We ran two retreats for children aged between nine and eleven this month, and each was fascinating in its own way. The first one was able to equip the children to express themselves particularly clearly – the poetry that the children have written is amongst the most fluid, idiosyncratic and expressive we have had. The second visit felt different right from the beginning. There was a different vibe; a kind of spikiness and urgency about everything. The writing was good but that was less interesting than the experience itself. What stood out was that several children found a way to dig deep, ask hard questions of themselves and face up to some experiences in their lives that bring them discomfort and unease.
Both were successful and both achieved – I think – what they ought to have achieved for the children taking part. The relationship between the academic and the therapeutic is what binds the retreat together, and it is worth exploring how each part works independently as well as in symbiosis with the other.
Developing as writers
When it comes to developing children as writers, the retreats set out to invite pupils to immerse themselves in poetry, to move past the idea that poetry is solely about rhyme and to engage as a writing community. This, we hope, will enable pupils to write poetry that means something to them and is coherent enough to communicate that meaning to other people.
In previous years, we have achieved this but have sacrificed too much of the children’s autonomy. Out of a desire to have good poetry to share, we perhaps held too tightly to the reins. This should not detract from the good memories we have of the earlier retreats. These pupils gained a lot from the visits, and we had the pleasure recently of hosting a reunion at Stratford Circus, at which some past participants shared about the ways it altered their approach to creative writing. The project is, I suppose, evolving.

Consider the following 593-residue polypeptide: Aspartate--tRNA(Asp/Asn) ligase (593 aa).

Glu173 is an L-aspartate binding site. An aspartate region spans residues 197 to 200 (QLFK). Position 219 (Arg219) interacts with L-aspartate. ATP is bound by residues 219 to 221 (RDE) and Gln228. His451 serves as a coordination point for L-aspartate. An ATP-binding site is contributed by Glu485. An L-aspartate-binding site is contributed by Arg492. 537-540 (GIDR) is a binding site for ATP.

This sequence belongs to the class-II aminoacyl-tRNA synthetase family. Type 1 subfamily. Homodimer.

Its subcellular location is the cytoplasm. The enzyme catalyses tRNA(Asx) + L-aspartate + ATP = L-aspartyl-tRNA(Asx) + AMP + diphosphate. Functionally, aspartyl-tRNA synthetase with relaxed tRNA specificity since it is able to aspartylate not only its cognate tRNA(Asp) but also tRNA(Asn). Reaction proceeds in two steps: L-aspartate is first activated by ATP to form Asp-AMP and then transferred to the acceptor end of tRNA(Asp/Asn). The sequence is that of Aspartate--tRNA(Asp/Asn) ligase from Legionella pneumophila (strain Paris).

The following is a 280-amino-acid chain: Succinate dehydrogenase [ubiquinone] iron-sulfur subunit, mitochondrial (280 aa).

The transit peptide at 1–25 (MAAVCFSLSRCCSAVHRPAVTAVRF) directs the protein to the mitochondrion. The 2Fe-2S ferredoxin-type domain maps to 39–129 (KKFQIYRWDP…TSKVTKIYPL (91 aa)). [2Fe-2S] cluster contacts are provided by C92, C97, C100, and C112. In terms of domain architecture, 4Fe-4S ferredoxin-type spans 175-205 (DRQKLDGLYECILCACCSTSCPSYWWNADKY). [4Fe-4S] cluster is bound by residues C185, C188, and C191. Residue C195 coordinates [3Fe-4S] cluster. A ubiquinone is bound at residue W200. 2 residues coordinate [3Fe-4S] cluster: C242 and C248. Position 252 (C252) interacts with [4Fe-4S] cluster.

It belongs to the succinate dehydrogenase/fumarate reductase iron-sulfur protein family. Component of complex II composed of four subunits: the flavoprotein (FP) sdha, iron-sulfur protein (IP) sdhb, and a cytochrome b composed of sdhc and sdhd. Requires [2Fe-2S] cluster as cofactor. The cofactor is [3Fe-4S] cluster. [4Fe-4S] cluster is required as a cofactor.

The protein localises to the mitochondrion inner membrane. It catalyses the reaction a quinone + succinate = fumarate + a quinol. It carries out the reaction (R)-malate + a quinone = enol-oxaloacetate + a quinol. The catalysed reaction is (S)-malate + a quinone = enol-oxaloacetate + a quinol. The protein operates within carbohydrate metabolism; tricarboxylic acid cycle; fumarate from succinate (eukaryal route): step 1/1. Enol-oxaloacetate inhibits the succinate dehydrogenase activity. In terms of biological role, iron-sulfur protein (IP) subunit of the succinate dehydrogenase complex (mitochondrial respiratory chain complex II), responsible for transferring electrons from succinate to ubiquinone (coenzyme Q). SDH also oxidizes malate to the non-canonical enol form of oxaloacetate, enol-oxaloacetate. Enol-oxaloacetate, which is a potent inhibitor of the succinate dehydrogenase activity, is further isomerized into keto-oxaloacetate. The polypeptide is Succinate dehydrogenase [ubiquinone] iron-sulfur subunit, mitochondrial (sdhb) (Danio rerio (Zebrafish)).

In the most recent retreats, we have been guided by some of the principles of ‘Writing for Pleasure’ pedagogy. As a result, the poetry children write is more meaningful, grounded in their own experiences, and crafted through the social processes of reading, sharing, discussing and editing. Poetry is not some rarefied code which sits outside of children’s day-to-day lives. Poetry is a lucid expression of those lives.
We harness the beauty of the natural landscapes to provoke reflection. Some of these reflections are about the nature, and some use nature to think about our selves, our relationships and our lives. The fallen trees are seized by Adisa and rendered into imaginative narratives – for who would have the power to level such towering trees – and the childrne’s writing reflects this. Some of it is planned in this way, and other nature writing is spontaneous. The blanching of the sky before a crisp sunset could not be ignored. One child caught a n autumn leaf that fell from a tree. Through talk, we found the poetry in that act – catching the leaf as an interruption in the order of things.
The learning is slow, deliciously so. Without the pressure of a school bell, we can luxuriate in the moments that present themselves until we no longer wish to do so. If something is not working, we can stop, and the wander continues.
The writing and the notes which are put together on the walks is half of the story. Some of the most insightful poetry the children produced can trace its origins back to the kind of real, genuine, deep conversations that abound in the trip, and which are so hard to engender when we are in the classroom. The ticking of a clock and the foreboding shadow of curriculum coverage are both absent. We have time to talk and to really talk.
It is one of the most remarkable elements of the visit, and one of the most predictable. Adisa and I have started to notice particular points in the walks at which the mood tends to shift. Conversations tend to shift from the labours of ‘getting to know you’ and moaning requests for lunchtime ETAs, and suddenly a child who has previously said nothing to us will come up and ask us what we want to do before we die. It takes very little prompting for them to go to that place. So many teachers talk about how these kinds of conversations mean so much – that they are integral to the way many teachers see themselves as educators. It is in these conversations that children may articulate their private passion for a subject to their teacher. It is here that they share about aspects of their thinking which normally they would never share. These conversations are relatively rare, but are abundant in this setting. You have a lot of time to think and talk on a five hour walk, whether you are 9 or 49.